“Assassination” and the Tense Relationship Between Many Asian Countries and Japan

Sorry Northern Limit Line, but this is how you make a good movie.

I’m sure you’ve heard somewhere that a lot of Chinese and Korean people really fucking hate Japan, especially older individuals who were alive somewhere between 1900 and 1945. Well, to be absolutely blunt, it’s because Japan was a bit of a cunt when it was occupying China and Korea.

Honestly, while it’s not good to oversimplify, one could argue it’s Japan’s fault there are even two Koreas to begin with, at least in terms of literally having two on a map. Who knows what would have happened if Japan didn’t give the north to the USSR and the south to the US after WWII? Maybe we have a civil war and it becomes the Korean War all over again. Maybe not. Nobody can say for sure (unless you have some educated theories you want to post below).

Japan has a long history of constantly trying to occupy both China and Korea throughout hundreds of years and they’ve been particularly brutal during the process. They were basically genocide advocates and while there was the usual raping, plundering, and pillaging, they were unusually chilling in their absolute disregard for their fellow humans.

They’ve been known to fuck around with babies, like toss them in the air and try to impale them on bayonets. I mean, that’s all you really need to fucking know. That says everything right there.

To make matters worse, the Japanese have never really issued a full apology with any sincerity; Japan marked the 70th anniversary of the end of WWII a few days ago and the Prime Minister, Shinzo Abe, gave a statement about the whole shebang and let’s just say China, South Korea, and North Korea were not impressed.

So now you have a general understanding of why many older Asians hate Japan so much and you have the basic foundation for what’s going on in Assassination.

The movie is set mostly in the 1930s and revolves around a plot to take out a fairly important Japanese governor and a pro-Japanese Korean businessman. Three independence fighters are tasked with the assassination and their fates become entangled with two freelance Korean assassins when a traitor hires them to assassinate the independence fighters.

He's one of the freelance assassins and his nickname is Hawaii Pistol. #gangsta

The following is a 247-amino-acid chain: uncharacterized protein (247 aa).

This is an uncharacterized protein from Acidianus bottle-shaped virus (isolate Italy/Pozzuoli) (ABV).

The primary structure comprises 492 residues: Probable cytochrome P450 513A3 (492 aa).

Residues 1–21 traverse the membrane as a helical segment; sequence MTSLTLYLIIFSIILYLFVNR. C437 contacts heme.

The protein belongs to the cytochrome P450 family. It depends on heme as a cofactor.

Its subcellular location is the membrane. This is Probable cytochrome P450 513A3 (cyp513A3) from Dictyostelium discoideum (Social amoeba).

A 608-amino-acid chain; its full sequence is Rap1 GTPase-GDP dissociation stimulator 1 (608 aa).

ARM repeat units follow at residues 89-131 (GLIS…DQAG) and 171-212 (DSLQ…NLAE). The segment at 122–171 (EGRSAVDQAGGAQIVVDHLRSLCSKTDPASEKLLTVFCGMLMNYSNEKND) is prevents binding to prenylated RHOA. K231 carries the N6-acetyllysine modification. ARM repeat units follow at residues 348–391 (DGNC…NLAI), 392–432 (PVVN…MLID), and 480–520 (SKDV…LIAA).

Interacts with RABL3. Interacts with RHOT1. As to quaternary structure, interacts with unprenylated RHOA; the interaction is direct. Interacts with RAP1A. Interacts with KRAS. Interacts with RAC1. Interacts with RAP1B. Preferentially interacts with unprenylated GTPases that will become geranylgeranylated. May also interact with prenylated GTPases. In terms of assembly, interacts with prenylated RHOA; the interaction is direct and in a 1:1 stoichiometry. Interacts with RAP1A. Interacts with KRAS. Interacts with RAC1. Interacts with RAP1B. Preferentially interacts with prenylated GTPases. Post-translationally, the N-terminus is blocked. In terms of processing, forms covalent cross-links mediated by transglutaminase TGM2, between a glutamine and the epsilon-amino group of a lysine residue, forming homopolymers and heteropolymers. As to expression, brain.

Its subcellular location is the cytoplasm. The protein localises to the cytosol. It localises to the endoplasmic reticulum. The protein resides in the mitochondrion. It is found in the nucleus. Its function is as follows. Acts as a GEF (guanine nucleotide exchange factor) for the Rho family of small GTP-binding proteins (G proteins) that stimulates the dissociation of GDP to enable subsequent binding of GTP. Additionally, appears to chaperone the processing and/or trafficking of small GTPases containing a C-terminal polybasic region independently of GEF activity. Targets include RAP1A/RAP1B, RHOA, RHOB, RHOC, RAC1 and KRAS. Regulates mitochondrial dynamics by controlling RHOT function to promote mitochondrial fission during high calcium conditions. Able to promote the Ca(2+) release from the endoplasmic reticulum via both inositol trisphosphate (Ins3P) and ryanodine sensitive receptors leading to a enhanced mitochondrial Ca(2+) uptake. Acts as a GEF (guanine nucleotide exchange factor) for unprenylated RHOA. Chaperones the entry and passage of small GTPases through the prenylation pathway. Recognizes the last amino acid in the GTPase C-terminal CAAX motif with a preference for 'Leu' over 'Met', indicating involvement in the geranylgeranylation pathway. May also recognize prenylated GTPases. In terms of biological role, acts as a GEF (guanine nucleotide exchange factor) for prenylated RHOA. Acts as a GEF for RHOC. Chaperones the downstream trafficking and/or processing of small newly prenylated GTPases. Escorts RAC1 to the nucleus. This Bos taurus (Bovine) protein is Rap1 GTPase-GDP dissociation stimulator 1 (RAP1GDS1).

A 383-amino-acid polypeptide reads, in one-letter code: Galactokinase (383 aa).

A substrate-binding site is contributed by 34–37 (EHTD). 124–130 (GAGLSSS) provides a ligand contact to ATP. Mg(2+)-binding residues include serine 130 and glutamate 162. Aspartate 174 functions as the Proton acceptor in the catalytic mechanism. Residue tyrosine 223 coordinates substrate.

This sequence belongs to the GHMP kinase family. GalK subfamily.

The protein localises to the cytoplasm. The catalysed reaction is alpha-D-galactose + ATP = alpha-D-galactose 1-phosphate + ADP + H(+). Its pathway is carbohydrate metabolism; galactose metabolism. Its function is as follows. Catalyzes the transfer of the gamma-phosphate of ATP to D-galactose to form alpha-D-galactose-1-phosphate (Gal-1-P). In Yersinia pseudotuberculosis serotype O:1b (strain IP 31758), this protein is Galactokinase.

He’s one of the freelance assassins and his nickname is Hawaii Pistol. #gangsta

It’s a plot that’s a little confusing at first, but you quickly adjust to it even while you’re reading the English subtitles (I mean, I’m Korean so I understood a fair amount of what was going on, but still). I wrote about a Korean film before – Northern Limit Line – and how it didn’t really seem like a real cinematic experience at all.

Well that’s not the case here; Assassination is shot very competently and there are some aspects of the movie that remind me of Quentin Tarantino to be honest. Maybe it’s because there’s a distinct Western feeling to it and Tarantino has been interested in that in recent years with Django Unchained and his new flick, The Hateful Eight. Maybe it’s because the climax of the movie involves the female protagonist murdering the shit out of some Japanese soldiers while wearing a wedding gown.

Either way, this is a movie that’s really fun to watch, which brings me to another fairly common Korean theme in movies: the use of humor.

For whatever reason, pretty much every Korean film I’ve seen has included humor in some aspect. It might be in just one scene, or even in just one fleeting moment, but there always seems to be something funny somewhere in a Korean movie.

One might say it’s jarring for a film like this, which features some pretty shocking scenes like a little Korean girl explicitly getting shot in the chest by a Japanese officer because she bumps into him by accident. But it works and it’s because the movie does a really good job of maintaining a level head. We don’t get wanton scenes of carnage caused by the Japanese and I sense it’s because the director knew the target audience – fellow Koreans – wouldn’t need to see all that to get the context behind what he was filming.

That means international audiences might not get the full impact of how terribly the Koreans were treated under Japan’s bloody fist, but I’m hoping the message does come across when they see things like a kid get shot.

So as I was saying, Assassination is impressive because it so effectively utilizes humor in a scenario in which a different director might have gone the full sob routine. Instead, it’s almost like a vengeance film, with focus being put on the various Koreans and their relationships with each other as some of them try to kill bad people and the others inadvertently try to stop them because of that aforementioned traitor son of a bitch.

There are other plot twists involved here, and one might say they’re sort of cheesy or at least stretching it a little (I hope you like twins). But I liked them and it added another sense of intrigue in what’s basically an espionage film.

The acting is phenomenal as well and I think Koreans are some of the best actors in the world. I wish more of them were in Hollywood and I hope one day people will make a big fuss when none of them get nominated for Oscars just like when certain black folks got bent out of shape just because Selma didn’t get more nominations last year.

Assassination is a really good movie with excellent acting, an intriguing plot, good character development, humor, and most importantly, an important story with an important historical background.

Get the hell out of my website and go see it now.

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